Chinese media announced the newest members of the Politburo Standing Committee, the primary decision-making body of the Chinese government, following the conclusion of the nineteenth Communist Party Congress on October 25 in Beijing. The Committee experienced a major reshuffling, with five members losing their seats. Some of these changes were unexpected, with General Secretary Xi Jinping breaking precedent by not naming a clear successor. This caused speculation that Xi intends to be the first Chinese leader in decades to serve more than two terms.
Xi is currently serving his second term as China’s president and the General Secretary of the Party. He enshrined his name and theory into China’s constitution alongside Mao Zedong’s and Deng Xiaoping’, as a reflection of his successful consolidation of power. Both state media and delegates to the Congress extolled Xi’s speech, in which he outlined a plan to turn China into a “great modern socialist country.” He vowed to continue the anti-corruption investigation that has expelled many high-ranking officials, including those whom he viewed as threats to his power. One of these ousted officials is Sun Zhengcai, the powerful Party Secretary for Chongqing who was elevated to the Politburo by Xi’s predecessor, Hu Jintao.
Wang Qishan, the leader of the anti-corruption campaign and a close ally of Xi, unexpectedly stepped down in accordance with the norm that dictates that officials over age 68 should retire. He will be replaced as the sixth-ranking member and the head of the Central Committee for Discipline Inspection by Zhao Leji, who led the Party’s Central Organization Department that placed supporters of Xi in numerous high-ranking posts.
The only returning member of the Standing Committee is second-in-command Premier Li Keqiang. Li, who has been a strong supporter of Xi’s foreign policy initiatives, currently leads the State Council, the equivalent of China’s Cabinet.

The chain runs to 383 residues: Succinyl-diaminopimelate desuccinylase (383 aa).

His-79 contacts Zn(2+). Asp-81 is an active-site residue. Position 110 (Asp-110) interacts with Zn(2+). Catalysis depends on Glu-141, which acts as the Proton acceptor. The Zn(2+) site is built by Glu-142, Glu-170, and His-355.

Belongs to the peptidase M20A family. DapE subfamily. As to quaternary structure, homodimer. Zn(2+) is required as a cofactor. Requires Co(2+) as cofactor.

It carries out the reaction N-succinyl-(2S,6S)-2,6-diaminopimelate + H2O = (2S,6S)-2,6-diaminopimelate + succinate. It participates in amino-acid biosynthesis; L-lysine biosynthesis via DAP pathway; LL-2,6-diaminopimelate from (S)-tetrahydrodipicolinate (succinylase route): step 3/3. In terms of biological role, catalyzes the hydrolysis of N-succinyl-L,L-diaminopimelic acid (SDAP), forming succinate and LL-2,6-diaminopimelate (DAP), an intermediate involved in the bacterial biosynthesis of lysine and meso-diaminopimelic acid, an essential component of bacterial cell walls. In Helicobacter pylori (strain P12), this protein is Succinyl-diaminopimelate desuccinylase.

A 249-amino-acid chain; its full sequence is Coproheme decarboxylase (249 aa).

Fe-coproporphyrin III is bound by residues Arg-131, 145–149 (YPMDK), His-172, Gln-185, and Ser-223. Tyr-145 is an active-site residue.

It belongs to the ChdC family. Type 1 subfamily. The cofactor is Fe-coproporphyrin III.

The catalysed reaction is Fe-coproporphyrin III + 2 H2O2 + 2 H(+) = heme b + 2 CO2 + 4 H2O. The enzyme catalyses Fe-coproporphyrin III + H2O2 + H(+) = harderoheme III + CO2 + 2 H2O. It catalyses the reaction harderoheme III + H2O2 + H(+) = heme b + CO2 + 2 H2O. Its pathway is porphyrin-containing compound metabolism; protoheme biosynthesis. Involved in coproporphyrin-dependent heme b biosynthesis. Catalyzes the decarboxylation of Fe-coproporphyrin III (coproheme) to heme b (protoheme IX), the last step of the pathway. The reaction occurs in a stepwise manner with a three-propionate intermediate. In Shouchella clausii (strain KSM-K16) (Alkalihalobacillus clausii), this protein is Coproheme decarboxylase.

Li will be supported by Wang Yang, who will likely serve as the new head of the Chinese People’s Political Consultative Conference (CPPCC), a top advisory body. Wang has earned plaudits as a skilled reformer and administrator at both the provincial and national levels, which constitute skills that Xi will need as he continues his ambitious agenda.
Xi’s selection of the Party’s top theorist Wang Huning for the fifth-ranking seat on the Standing Committee complements Xi’s focus on agenda-building. While some have criticized his academic nature, he will be instrumental in building theoretical support for Xi’s reform programs as he has done for Jiang Zemin, Hu Jintao, and Xi Jinping from outside the Standing Committee.
Li Zhanshu, another close ally of Xi and his Chief of Staff, will assume the 3rd-ranking position as head of China’s legislature, the National People’s Congress. Li’s close relationship with Xi dates back to the 1980s, when they were Party Secretaries for neighboring counties in Li’s home province of Hebei.
The final member of the Standing Committee is the new Executive Vice-Premier Han Zheng, who previously served as Party Secretary for Shanghai. His administrative experience in Shanghai makes him a strong choice for his role.
The Standing Committee will serve until the next Party Congress in 2022. At that point, by tradition, a new General Secretary would be named from one of the members of the Standing Committee. The membership of the current Committee, however, will require Xi Jinping to break tradition—either by remaining on for a third term, naming a successor not currently on the Standing Committee, or naming a successor who, due to the retirement age norm, would not be able to serve two terms. Only time will tell which course the most powerful Chinese leader since Deng Xiaoping will take.